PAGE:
The state of Delaware's appeal of a ruling that its plan to allow betting on professional sports violates a federal ban will not be heard, a federal court ruled on Tuesday, reports the Reuters news agency.
Judge Thomas Hardiman of the U.S. Court of Appeals for the Third Circuit, denied the request for a rehearing before the larger court.
Hardiman was one of the three judges who ruled unanimously in August that Delaware's plan to allow point-spread bets on individual games in all major sports from three racetrack casinos violated federal law.
"Obviously, we are disappointed with today's ruling", Michael Barlow, Delaware Gov. Jack Markell's legal counsel, said in a statement. "We realize that it is rare that the Third Circuit will hear cases with all 12 active judges, but this was an important issue for the state of Delaware and we thought the state should have a chance to make its case at trial."
Delaware could ask the U.S. Supreme Court to take the case, but Markell spokesman Joe Ragolsky said that was unlikely.
The state can only offer parlay bets - which depend on the outcome of several matches - on National Football League games.
"It is important to remember that the NFL tried to shut down Delaware's sports lottery entirely, but today Delaware has the only legal sports wagering east of the Rocky Mountains," Barlow added. "The sports lottery has already - in three weeks - had more wagered than the entire 1976 Delaware sports lottery season."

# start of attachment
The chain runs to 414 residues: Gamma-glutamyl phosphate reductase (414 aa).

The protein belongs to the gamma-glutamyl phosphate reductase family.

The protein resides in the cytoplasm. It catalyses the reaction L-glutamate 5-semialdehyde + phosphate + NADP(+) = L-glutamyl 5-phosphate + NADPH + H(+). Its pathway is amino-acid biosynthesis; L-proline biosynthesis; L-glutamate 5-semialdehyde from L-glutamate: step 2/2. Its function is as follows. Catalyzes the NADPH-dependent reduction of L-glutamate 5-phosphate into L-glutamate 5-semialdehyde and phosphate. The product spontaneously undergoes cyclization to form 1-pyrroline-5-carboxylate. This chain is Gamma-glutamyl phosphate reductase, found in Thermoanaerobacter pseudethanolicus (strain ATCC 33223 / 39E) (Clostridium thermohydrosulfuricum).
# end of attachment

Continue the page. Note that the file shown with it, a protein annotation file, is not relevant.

Markell signed the betting law in May, saying at the time it would bring in $50 million and help close the state's budget shortfall, which for fiscal 2010 has been estimated at $800 million.
The North American professional leagues for baseball, basketball, football and hockey filed suit to block the state's plan, arguing it violated federal law and that it might taint their sports with accusations of cheating.
The NCAA, or National Collegiate Athletic Association, also joined the complaint by the leagues.
Source: InfoPowa News